Medical tests have come under close scrutiny in this era of health care cost containment. Test over-ordering is thought to arise largely from the practice of defensive medicine, but Victoria Shaffer, assistant professor of health sciences at the University of Missouri School of Health Professions, has a different hypothesis and has been researching how doctors make test-ordering decisions. In a study published in Health Psychology Shaffer, human factors engineer Adam Probst, and pediatrician Raymond Chan, MD, examined the relationship between how tests are displayed in EMR systems and the number that are ordered.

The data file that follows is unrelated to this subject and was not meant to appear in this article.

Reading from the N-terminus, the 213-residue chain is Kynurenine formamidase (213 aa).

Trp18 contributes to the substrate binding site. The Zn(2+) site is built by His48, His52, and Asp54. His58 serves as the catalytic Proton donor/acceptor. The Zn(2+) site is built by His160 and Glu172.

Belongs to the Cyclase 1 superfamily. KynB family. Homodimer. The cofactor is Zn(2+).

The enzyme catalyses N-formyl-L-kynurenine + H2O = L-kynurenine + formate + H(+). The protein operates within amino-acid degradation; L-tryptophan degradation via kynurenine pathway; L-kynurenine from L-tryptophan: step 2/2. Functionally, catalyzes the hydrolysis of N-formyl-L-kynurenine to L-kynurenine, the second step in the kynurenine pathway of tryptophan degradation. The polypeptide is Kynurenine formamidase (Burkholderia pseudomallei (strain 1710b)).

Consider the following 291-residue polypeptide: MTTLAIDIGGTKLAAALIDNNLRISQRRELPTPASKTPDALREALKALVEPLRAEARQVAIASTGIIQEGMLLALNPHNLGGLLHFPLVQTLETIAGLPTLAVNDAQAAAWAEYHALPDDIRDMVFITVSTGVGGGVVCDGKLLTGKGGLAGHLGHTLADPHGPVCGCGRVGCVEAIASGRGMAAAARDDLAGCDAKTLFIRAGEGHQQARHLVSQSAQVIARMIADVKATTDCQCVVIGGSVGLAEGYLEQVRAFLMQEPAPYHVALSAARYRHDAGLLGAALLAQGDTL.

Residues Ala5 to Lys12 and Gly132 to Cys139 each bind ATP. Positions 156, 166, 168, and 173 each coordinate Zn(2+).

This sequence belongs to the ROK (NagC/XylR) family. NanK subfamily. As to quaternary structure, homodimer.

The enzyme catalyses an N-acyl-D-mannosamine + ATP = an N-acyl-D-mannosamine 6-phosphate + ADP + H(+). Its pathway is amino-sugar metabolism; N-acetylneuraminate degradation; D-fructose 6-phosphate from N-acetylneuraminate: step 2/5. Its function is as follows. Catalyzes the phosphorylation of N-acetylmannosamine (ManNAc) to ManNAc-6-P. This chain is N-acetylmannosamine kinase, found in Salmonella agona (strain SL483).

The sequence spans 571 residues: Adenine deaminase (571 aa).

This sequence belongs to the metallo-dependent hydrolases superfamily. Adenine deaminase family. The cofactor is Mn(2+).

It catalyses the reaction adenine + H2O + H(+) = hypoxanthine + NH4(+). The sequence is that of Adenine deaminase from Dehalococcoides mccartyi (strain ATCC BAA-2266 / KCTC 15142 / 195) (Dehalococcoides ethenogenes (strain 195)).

The study looked at three different ways tests are displayed on electronic health records — one presented tests unchecked by default where the physician had to check the test to be done (opt-in format); one showed tests preselected which had to be unchecked (opt-out tests); and a third showed a few pre-selected tests.  The results of this study corroborated Shaffer’s hunch — more tests were ordered when doctors had to opt-out. She thinks the use of opt-in defaults would result in better care for patients and lower costs.

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